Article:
In 1278 the King of England came up with a new plan to raise money and land, as leaders are fond of doing. Certain that historic privileges had been usurped by uppity subjects, King Edward sent royal officers around to prominent individuals demanding by what legal right – quo warranto – they held their honours. However when Edward’s men arrived at the home of one John de Warenne, Earl of Surrey, the ageing aristocrat pulled out his rusty sword and proclaimed: “My ancestors came with William the Bastard, and conquered their lands with the sword, and I will defend them with the sword against anyone wishing to seize them.”
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Laws permitting generalised surveillance, as well as a proposal for a new espionage act that could criminalise journalists and whistleblowers as spies, were cited by Reporters Without Borders as it knocked the UK down two places from last year, to 40th out of 180 countries in its World Press Freedom Index.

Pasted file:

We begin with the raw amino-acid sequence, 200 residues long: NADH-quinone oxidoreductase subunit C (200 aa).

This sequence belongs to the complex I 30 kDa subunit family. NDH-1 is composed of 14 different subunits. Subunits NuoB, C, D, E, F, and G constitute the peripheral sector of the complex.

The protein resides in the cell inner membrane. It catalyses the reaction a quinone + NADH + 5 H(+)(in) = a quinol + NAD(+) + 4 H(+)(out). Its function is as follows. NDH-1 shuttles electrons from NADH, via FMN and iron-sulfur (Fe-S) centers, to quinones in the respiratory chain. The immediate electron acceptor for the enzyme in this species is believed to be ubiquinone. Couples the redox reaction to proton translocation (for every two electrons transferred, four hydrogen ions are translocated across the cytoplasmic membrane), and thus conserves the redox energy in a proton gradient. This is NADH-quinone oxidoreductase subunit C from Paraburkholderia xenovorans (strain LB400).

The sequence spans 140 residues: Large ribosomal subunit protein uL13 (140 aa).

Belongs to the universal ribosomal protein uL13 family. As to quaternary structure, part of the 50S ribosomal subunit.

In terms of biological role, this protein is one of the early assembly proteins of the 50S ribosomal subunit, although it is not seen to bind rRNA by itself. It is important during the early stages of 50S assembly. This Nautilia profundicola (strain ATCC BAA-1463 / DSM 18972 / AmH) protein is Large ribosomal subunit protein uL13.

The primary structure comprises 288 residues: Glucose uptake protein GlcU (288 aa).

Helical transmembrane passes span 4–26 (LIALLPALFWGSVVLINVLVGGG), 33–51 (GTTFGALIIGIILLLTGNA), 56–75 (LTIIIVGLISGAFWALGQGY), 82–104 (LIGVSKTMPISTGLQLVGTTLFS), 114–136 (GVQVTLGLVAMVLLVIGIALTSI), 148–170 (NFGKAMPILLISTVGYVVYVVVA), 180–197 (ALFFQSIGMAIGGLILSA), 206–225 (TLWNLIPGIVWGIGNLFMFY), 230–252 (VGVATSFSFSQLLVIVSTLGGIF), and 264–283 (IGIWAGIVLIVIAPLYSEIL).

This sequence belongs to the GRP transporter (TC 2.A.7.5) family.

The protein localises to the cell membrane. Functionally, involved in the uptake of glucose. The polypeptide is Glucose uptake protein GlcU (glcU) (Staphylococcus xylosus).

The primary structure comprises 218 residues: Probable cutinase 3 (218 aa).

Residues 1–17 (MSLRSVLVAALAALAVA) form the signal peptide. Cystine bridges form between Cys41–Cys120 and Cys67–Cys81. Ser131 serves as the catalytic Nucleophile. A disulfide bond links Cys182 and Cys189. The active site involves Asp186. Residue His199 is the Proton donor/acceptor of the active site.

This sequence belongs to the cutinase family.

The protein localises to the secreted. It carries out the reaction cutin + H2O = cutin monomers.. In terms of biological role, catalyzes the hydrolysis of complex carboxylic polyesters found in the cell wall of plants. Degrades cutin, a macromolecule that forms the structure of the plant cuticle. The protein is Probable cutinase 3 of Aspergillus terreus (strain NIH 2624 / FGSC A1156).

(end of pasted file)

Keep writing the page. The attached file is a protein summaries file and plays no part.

In the past five years, the UK has slipped 12 places down the index. Rebecca Vincent, RSF’s UK bureau director, said this year’s ranking would have been worse were it not for a general decline in press freedom around the world, making journalists in Britain comparatively better off than those in countries such as Turkey and Syria.
What if the student is from a culture that views eye contact as being rude or threatening? I feel like this idea that not making eye contact is somehow a microaggression is absolutely absurd. Does the university have no other methods for aiding student/staff interactions than to deliberate which actions are acceptable in their eyes? I pity the students in the UK who are going to obtain a sanitized education devoid of anything slightly uncomfortable or challenging. When they seek employment in the real world they will be handicapped because of this. In their attempts to be inclusive they turn out racist and in their attempts to be accommodating they are infantilizing. A sad state of affairs.